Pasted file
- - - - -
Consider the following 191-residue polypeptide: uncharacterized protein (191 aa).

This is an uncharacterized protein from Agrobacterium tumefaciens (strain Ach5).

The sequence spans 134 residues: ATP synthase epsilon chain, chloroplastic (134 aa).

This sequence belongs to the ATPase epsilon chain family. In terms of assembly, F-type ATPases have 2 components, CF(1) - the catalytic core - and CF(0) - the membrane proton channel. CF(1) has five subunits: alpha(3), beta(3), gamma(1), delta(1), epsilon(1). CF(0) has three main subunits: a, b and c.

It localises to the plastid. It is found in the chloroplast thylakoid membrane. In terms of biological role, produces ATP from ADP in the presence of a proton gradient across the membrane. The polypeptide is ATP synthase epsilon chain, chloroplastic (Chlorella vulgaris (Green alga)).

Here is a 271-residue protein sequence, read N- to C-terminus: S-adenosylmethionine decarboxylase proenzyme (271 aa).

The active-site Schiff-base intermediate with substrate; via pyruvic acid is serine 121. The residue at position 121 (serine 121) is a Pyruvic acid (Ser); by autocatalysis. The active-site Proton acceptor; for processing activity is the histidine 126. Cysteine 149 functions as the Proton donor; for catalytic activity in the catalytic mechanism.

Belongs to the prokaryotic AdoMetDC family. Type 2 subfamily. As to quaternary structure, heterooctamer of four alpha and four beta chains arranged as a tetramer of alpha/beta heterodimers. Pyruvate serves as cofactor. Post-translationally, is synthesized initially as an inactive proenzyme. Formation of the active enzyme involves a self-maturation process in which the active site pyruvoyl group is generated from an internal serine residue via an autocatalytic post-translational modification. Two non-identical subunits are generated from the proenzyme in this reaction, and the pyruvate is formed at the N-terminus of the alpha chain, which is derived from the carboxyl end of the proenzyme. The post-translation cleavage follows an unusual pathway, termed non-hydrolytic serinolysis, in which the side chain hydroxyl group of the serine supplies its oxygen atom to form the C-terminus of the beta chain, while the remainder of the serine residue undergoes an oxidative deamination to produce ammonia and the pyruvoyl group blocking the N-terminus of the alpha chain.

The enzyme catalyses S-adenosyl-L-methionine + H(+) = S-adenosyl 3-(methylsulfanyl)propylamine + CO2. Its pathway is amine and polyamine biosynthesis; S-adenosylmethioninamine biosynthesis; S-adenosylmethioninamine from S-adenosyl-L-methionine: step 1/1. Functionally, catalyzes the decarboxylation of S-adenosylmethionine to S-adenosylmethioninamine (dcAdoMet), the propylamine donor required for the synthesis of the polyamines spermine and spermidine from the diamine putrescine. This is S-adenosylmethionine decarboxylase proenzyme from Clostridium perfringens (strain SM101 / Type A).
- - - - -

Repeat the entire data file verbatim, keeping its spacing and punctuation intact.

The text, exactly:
Consider the following 191-residue polypeptide: uncharacterized protein (191 aa).

This is an uncharacterized protein from Agrobacterium tumefaciens (strain Ach5).

The sequence spans 134 residues: ATP synthase epsilon chain, chloroplastic (134 aa).

This sequence belongs to the ATPase epsilon chain family. In terms of assembly, F-type ATPases have 2 components, CF(1) - the catalytic core - and CF(0) - the membrane proton channel. CF(1) has five subunits: alpha(3), beta(3), gamma(1), delta(1), epsilon(1). CF(0) has three main subunits: a, b and c.

It localises to the plastid. It is found in the chloroplast thylakoid membrane. In terms of biological role, produces ATP from ADP in the presence of a proton gradient across the membrane. The polypeptide is ATP synthase epsilon chain, chloroplastic (Chlorella vulgaris (Green alga)).

Here is a 271-residue protein sequence, read N- to C-terminus: S-adenosylmethionine decarboxylase proenzyme (271 aa).

The active-site Schiff-base intermediate with substrate; via pyruvic acid is serine 121. The residue at position 121 (serine 121) is a Pyruvic acid (Ser); by autocatalysis. The active-site Proton acceptor; for processing activity is the histidine 126. Cysteine 149 functions as the Proton donor; for catalytic activity in the catalytic mechanism.

Belongs to the prokaryotic AdoMetDC family. Type 2 subfamily. As to quaternary structure, heterooctamer of four alpha and four beta chains arranged as a tetramer of alpha/beta heterodimers. Pyruvate serves as cofactor. Post-translationally, is synthesized initially as an inactive proenzyme. Formation of the active enzyme involves a self-maturation process in which the active site pyruvoyl group is generated from an internal serine residue via an autocatalytic post-translational modification. Two non-identical subunits are generated from the proenzyme in this reaction, and the pyruvate is formed at the N-terminus of the alpha chain, which is derived from the carboxyl end of the proenzyme. The post-translation cleavage follows an unusual pathway, termed non-hydrolytic serinolysis, in which the side chain hydroxyl group of the serine supplies its oxygen atom to form the C-terminus of the beta chain, while the remainder of the serine residue undergoes an oxidative deamination to produce ammonia and the pyruvoyl group blocking the N-terminus of the alpha chain.

The enzyme catalyses S-adenosyl-L-methionine + H(+) = S-adenosyl 3-(methylsulfanyl)propylamine + CO2. Its pathway is amine and polyamine biosynthesis; S-adenosylmethioninamine biosynthesis; S-adenosylmethioninamine from S-adenosyl-L-methionine: step 1/1. Functionally, catalyzes the decarboxylation of S-adenosylmethionine to S-adenosylmethioninamine (dcAdoMet), the propylamine donor required for the synthesis of the polyamines spermine and spermidine from the diamine putrescine. This is S-adenosylmethionine decarboxylase proenzyme from Clostridium perfringens (strain SM101 / Type A).